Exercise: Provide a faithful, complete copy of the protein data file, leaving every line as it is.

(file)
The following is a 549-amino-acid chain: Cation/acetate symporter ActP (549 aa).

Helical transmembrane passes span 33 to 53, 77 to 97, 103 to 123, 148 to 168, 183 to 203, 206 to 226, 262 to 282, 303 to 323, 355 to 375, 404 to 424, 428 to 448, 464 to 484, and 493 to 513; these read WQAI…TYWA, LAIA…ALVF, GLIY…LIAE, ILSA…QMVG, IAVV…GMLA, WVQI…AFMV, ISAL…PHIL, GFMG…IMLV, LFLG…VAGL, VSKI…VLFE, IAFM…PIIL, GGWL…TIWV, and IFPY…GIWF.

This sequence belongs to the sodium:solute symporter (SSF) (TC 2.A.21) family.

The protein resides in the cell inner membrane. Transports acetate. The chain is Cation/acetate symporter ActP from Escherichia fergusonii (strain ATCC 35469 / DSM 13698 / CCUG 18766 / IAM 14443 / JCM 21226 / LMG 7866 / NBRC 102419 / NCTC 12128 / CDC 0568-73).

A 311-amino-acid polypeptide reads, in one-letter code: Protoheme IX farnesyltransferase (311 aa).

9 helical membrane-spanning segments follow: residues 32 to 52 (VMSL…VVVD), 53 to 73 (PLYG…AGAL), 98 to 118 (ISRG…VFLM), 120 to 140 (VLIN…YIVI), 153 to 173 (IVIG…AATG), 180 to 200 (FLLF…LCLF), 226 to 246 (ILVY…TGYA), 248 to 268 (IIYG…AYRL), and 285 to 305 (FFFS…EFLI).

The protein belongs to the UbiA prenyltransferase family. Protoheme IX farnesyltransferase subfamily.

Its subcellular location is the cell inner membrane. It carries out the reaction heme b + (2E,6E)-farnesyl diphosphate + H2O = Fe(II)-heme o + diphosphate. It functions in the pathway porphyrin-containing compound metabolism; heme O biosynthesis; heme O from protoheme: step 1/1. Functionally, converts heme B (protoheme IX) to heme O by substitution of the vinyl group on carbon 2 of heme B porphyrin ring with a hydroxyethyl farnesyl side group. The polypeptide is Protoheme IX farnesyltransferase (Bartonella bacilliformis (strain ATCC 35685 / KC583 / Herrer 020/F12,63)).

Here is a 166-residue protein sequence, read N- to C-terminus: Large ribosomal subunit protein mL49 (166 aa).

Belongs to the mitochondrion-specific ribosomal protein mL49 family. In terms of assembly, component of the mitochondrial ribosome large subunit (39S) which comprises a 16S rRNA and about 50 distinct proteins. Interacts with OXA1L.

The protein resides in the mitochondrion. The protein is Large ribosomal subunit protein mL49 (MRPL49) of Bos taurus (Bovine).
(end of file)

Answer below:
The following is a 549-amino-acid chain: Cation/acetate symporter ActP (549 aa).

Helical transmembrane passes span 33 to 53, 77 to 97, 103 to 123, 148 to 168, 183 to 203, 206 to 226, 262 to 282, 303 to 323, 355 to 375, 404 to 424, 428 to 448, 464 to 484, and 493 to 513; these read WQAI…TYWA, LAIA…ALVF, GLIY…LIAE, ILSA…QMVG, IAVV…GMLA, WVQI…AFMV, ISAL…PHIL, GFMG…IMLV, LFLG…VAGL, VSKI…VLFE, IAFM…PIIL, GGWL…TIWV, and IFPY…GIWF.

This sequence belongs to the sodium:solute symporter (SSF) (TC 2.A.21) family.

The protein resides in the cell inner membrane. Transports acetate. The chain is Cation/acetate symporter ActP from Escherichia fergusonii (strain ATCC 35469 / DSM 13698 / CCUG 18766 / IAM 14443 / JCM 21226 / LMG 7866 / NBRC 102419 / NCTC 12128 / CDC 0568-73).

A 311-amino-acid polypeptide reads, in one-letter code: Protoheme IX farnesyltransferase (311 aa).

9 helical membrane-spanning segments follow: residues 32 to 52 (VMSL…VVVD), 53 to 73 (PLYG…AGAL), 98 to 118 (ISRG…VFLM), 120 to 140 (VLIN…YIVI), 153 to 173 (IVIG…AATG), 180 to 200 (FLLF…LCLF), 226 to 246 (ILVY…TGYA), 248 to 268 (IIYG…AYRL), and 285 to 305 (FFFS…EFLI).

The protein belongs to the UbiA prenyltransferase family. Protoheme IX farnesyltransferase subfamily.

Its subcellular location is the cell inner membrane. It carries out the reaction heme b + (2E,6E)-farnesyl diphosphate + H2O = Fe(II)-heme o + diphosphate. It functions in the pathway porphyrin-containing compound metabolism; heme O biosynthesis; heme O from protoheme: step 1/1. Functionally, converts heme B (protoheme IX) to heme O by substitution of the vinyl group on carbon 2 of heme B porphyrin ring with a hydroxyethyl farnesyl side group. The polypeptide is Protoheme IX farnesyltransferase (Bartonella bacilliformis (strain ATCC 35685 / KC583 / Herrer 020/F12,63)).

Here is a 166-residue protein sequence, read N- to C-terminus: Large ribosomal subunit protein mL49 (166 aa).

Belongs to the mitochondrion-specific ribosomal protein mL49 family. In terms of assembly, component of the mitochondrial ribosome large subunit (39S) which comprises a 16S rRNA and about 50 distinct proteins. Interacts with OXA1L.

The protein resides in the mitochondrion. The protein is Large ribosomal subunit protein mL49 (MRPL49) of Bos taurus (Bovine).